DDN December 2023 DDN_Dec_2023 | Page 12



The families of people struggling with substance issues have suffered the effects of stigma for far too long , says Robert Stebbings
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Stigma is an issue that has impacted families affected by substance use for many years . In 2012 Adfam published Challenging stigma , a report which looked in detail at the stigma and prejudice faced by families . Among all else it found that , regardless of their own behaviour , families felt defined by the stigmatising labels attributed to their relatives struggling with substance use . One family member stated that stigma is ‘ like being labelled with a big invisible sign that I can ’ t see but others can ’.

The stigma experienced by family members can come from a variety of sources , including neighbours , colleagues , the media and services , but also in many cases , close friends and family . It ultimately makes the experience of having a loved one with a substance use problem even more challenging than it already is . As one person told us , ‘ it ’ s hard enough without judgement from others ’. As well as externally imposed ‘ stigma by association ’, families also reported high levels of guilt and self-blame , particularly parents who felt in some way that they were responsible for their child ’ s substance misuse , in turn stigmatising themselves
through feelings of guilt and low self-worth .
Sadly , more than ten years on from that report , we ’ re looking at a very familiar picture . Stigma continues to be an issue that discriminates against families affected in this way , and to play a damaging role in preventing those negatively affected by substance use and their families coming forward and asking for help . And it remains a powerful block to families seeking support , causing them to become socially isolated .
Imelda , a member of Adfam ’ s lived experience advisory group was interviewed by Fi Glover on Times Radio during Addiction Awareness Week last month and spoke about this issue : ‘ Families fear they ’ re going to stigmatised ,’ she said . ‘ Fear of stigma is almost as bad as stigma itself because it prevents you from talking .’
Another family member told us about how stigma leads to them remaining silent about their loved one ’ s struggles in order to protect them and other family members : ‘ We have extended family and friends who still know nothing about the challenges we ’ ve been through , nor will they . I suspect others will be in a similar position . I doubt I ’ m unique – and herein lies the problem ; the stigma keeps us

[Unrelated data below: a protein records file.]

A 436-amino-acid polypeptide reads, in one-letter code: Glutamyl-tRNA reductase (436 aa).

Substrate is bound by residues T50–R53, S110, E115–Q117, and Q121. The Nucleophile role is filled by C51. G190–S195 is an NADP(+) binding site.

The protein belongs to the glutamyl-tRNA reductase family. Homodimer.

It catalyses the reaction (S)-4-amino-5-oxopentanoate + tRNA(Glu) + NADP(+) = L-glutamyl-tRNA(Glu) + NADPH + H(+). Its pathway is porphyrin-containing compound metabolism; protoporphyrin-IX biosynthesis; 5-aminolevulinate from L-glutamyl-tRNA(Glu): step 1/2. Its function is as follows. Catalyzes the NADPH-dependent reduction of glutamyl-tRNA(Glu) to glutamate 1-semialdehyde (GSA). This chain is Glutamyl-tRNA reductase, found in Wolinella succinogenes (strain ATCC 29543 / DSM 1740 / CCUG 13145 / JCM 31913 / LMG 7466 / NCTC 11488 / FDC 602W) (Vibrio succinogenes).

' Stigma keeps us silenced , not for ourselves , but for those we love and want to protect .'
silenced , not for ourselves , but for those we love and want to protect .’
Family members bereaved due to substance use also often experience stigma and disenfranchised grief , where the grief they experience is not acknowledged or validated by society . In England and Wales in 2021 , 4,859 deaths related to drug poisoning were registered , and 9,641 deaths related to alcohol-specific causes . For every life lost there will be several family members grieving their loved ones , many of whom will be feeling the effects of stigma every day .
Despite the issues , several organisations are continuing to work to raise awareness and combat the effects of stigma . Earlier this year Adfam joined the Anti-Stigma Network , an alliance that was created to improve understanding of the stigma and discrimination experienced by
people and families harmed by drug and alcohol use . It aims to amplify the variety of anti-stigma work taking place across the UK and enable us all to maximise our shared effort to take action to end stigma .
We must take collective encouragement from the progress made with mental health over recent years , and how mass media campaigns have successfully encouraged public debate on this topic , making it easier for people to talk about what they are going through and to reach out for help . We should aspire for a similar shift in public attitudes to happen when it comes to people with substance use problems and their families .
In 2024 Adfam will celebrate its 40th birthday . We want 2024 to be a year of conversation , where we talk openly , honestly , and freely about the impact of substance use on families so that we can finally overcome the stigma that has damaged the lives of so many . Over our 40 years we have seen families continue to experience and suffer the effects of stigma . We hope that from next year , by working together we can shift the dial on stigma , substance use and families .
Robert Stebbings is policy and communications lead at Adfam